Sitting at his desk with the bright afternoon sunlight of Saudi Arabia shining into his office, Ali H. Dogru, Saudi Aramco Fellow and chief technologist at Saudi Aramco’s Exploration and Petroleum Engineering Center – Advanced Research Center (EXPEC ARC) in Dhahran reflects on his 30 years at Saudi Aramco.
“Every day I have endeavored to implement science to help deliver the energy people need,” he says.
“In Earth sciences, so much is still unknown, but by combining mathematics, physics, chemistry, and computer science and using some of the world’s most advanced computers, we continue to learn more about the geology beneath our feet.”
Dogru has a lot to work with. With the world’s largest known oil and gas reserves, and the potential for more — a significant part of the world’s energy comes from the gigantic oil and gas reservoirs in Saudi Arabia.
Modeling the Earth
Managing these assets and discovering future hydrocarbon assets requires the use of high-end technologies, computer simulation chief among them. Like weather forecasting, digital models of an underground oil or gas reservoir are built on a supercomputer, generating colorful 3-D maps showing how fluid fronts move within the reservoir.
As an input for the model, reservoir simulators require the physical description of the rocks and their properties at any point in the reservoir. The other part of the reservoir simulator is the mathematical model — highly complex mathematical algorithms describing the flow of fluids.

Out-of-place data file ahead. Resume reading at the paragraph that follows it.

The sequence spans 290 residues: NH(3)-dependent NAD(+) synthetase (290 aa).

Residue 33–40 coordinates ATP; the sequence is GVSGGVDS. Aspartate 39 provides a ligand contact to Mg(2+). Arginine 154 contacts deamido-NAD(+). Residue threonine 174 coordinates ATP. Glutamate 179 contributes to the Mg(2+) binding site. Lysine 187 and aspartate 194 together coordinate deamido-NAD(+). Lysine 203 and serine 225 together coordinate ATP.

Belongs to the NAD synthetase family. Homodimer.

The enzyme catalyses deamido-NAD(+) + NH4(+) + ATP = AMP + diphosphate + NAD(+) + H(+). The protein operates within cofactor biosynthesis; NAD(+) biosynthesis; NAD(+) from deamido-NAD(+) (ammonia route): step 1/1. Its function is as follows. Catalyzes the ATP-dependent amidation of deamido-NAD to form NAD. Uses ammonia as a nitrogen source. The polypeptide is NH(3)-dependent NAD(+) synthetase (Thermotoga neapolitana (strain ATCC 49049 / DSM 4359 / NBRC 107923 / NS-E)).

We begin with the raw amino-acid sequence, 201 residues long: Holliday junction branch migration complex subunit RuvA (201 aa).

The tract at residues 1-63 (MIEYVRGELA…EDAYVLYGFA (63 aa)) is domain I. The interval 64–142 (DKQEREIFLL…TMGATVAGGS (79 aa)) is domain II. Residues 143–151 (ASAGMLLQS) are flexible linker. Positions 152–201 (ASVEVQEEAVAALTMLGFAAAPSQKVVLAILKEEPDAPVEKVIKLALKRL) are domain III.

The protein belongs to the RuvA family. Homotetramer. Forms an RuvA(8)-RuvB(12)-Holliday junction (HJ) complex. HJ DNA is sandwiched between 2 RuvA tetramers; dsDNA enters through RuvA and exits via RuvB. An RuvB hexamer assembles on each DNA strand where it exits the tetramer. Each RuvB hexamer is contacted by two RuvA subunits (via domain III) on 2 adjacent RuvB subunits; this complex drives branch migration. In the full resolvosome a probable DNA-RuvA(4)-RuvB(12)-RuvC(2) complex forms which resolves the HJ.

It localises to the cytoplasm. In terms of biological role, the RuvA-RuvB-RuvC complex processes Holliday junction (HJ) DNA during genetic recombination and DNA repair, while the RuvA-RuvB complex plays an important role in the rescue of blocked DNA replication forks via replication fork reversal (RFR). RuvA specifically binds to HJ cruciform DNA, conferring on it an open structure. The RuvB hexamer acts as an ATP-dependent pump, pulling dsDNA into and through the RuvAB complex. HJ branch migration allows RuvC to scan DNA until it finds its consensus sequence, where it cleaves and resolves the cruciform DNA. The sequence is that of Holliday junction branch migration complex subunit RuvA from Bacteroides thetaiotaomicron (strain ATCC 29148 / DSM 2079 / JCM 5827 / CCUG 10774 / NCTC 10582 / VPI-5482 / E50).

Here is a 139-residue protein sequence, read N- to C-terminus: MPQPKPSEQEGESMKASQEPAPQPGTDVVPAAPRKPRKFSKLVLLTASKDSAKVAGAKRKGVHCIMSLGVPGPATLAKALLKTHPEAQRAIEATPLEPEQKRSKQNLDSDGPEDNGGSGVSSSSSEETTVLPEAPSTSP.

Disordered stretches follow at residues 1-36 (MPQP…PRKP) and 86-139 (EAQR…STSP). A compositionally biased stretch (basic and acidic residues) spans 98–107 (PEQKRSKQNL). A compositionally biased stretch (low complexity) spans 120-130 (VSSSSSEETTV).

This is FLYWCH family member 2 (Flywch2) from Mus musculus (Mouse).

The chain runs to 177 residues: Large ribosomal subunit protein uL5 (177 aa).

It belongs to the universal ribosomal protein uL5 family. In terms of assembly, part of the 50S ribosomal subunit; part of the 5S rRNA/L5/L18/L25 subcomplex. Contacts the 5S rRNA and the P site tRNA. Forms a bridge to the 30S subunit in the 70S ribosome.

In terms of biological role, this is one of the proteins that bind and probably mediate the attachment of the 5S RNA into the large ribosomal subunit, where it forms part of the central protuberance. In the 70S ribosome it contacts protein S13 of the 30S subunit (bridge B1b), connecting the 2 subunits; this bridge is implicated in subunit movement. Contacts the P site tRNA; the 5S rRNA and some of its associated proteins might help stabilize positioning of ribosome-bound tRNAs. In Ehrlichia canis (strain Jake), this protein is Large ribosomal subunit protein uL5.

“Similar to a house built of bricks, a reservoir is divided into small elements called grid blocks. Using more grid blocks in a reservoir model can represent changes in rock properties more accurately. Rocks carry the fluids, so better modeled rocks yield a better description of the physics of the flow, and therefore, more accurate simulation results,” says Dogru.
“For giant reservoirs, we need to use grid blocks in the order of millions, billions, and more, to properly model the reservoir and fluid movement. Not only is this process very expensive, but in some cases it is just not possible.”
“Building a credible model of a gigantic reservoir requires a collection of vast amounts of rock, fluid, geological, and seismic data, as well. The size of the data is much bigger compared to a regular reservoir anywhere in the world.”
Applying multiple disciplines
Dogru says working to understand the geology across Saudi Arabia requires the application of multiple disciplines.
“It really is fascinating work, utilizing some of the world’s most advanced supercomputers, which I have been very fortunate to have at my disposal, enabling me and my team in Dhahran and in the U.S. to work on fascinating scientific challenges.”